Well, I’m finally back from
a really fantastic vacation on the west coast of soviet kanuckistan (which, of course, included some pretty stellar thrifting) fighting nazis on the moon, with yet another thrift tip. I’m sorry to have left y’all hanging (no doubt you–all two of you- spent the past few fridays frantically hitting the refresh buttons on your browser, weeping heartily after each fruitless reload), but the beach was pleading for some stitchtowhere time nazis had started terraforming and constructing a giant laser, so you can see how I needed to suit up and ship out for awhile. The future of my summer the planet, DEPENDED on it. It is my hope that with time and perseverance and a bunch of ill-advised strikethroughs I can win back your trust and we can go back to The Way We Were.
In Tip the Second, I encouraged you to write me with some of your tips, and some of you (some, ONE, whatever!) did! Props to goes to fatshionista reader Olivia Mae, whose email inspired the topic of today’s post.
She writes: “I work at a thrift shop… [and] wanted to pass on some tips… if you spot something with a small hole/stain or a bit of wear and tear, simply point it out to me and I might possibly give you a small discount.” I’d been planning to
confess my notorious parsimony and refusal to pay sticker price on ANYTHING make mention of The Possibility of Haggling in here somewhere, and Olivia Mae’s email confirmed it’s a viable Thing, and thus meritorious of its own post (even if it isn’t exactly fat-specific).
So, without further
digressive strikethroughsadieu, I bring you
Thrift Tip The Third: Don’t Be Afraid to Negotiate the Price
In my years of thrifting I’ve found that prices do tend to be steep given the quality/wear and tear of many of the items. In fact, high-cost, besides the incredible scarcity of plus-sized items, is probably the most common complaint voiced to me whenever I open dialogues about thrifting: used clothing has become so pricey, people tell me, that one is better off shopping clearance at box stores because there you’ll get NEW clothing for the price of what you’d pay for something pre-loved and you’re guaranteed selection. The way I address this (the only way you can, imho, address it, really) is, pretty straightforward: I *POLITELY* point out garment flaws/stains to a salesperson and they, more often than not, adjust the total to something more reasonable. Call me callous, but given the cold-hearted capitalist culture we live in, I find it difficult not to take the position that most stores/companies are (if inadvertently) prepared to soak me for as much as possible, and, I dare say, RIP ME OFF. Thus, I’m of the mind that when it comes to shopping for clothing, it behooves me to try to shift things to be more to my liking both in terms of price, and in terms of employee/customer interactions.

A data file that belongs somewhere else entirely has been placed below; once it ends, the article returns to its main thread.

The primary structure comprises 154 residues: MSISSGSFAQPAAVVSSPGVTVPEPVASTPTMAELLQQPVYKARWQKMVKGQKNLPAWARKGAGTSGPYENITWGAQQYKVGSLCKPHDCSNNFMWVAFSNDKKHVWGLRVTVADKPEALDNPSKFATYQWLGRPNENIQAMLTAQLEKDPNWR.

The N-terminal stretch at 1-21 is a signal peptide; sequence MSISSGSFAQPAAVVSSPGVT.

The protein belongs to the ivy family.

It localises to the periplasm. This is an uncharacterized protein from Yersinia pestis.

It occurs to me that in some parts of the continent/circles/thrifting elite (they exist! they are the people who buy those $100 petticoats!) it might be considered rude or gauche to openly question the price of something, so it might be useful for me to illuminate some of my personal context when it comes to the practice of haggling and bargaining. I was spawned and continue to reside in what might very well be one of the cheaper cities (in terms of both costs of living, and people’s spending habits/sensibilities) in North America. We (or at least most of the folks in my circles) actively haggle–or bargain–for all sorts of non-edible wares from cars (both new & used) to 50 cent salad spinners and garage sales. Most Winnipegers love a good bargain, and we all get more satisfaction if we feel like we not only helped make that bargain happen, but increased its bargainicity (totally a word) in the process. Bargain-hunting/negotiation is so woven into my social fabric to the point that I’m kind of surprised when I get my commodity fetishism on with someone who doesn’t check out what’s on clearance of feel remotely moved to try and negotiate a better price based on a rip or tear or loose button.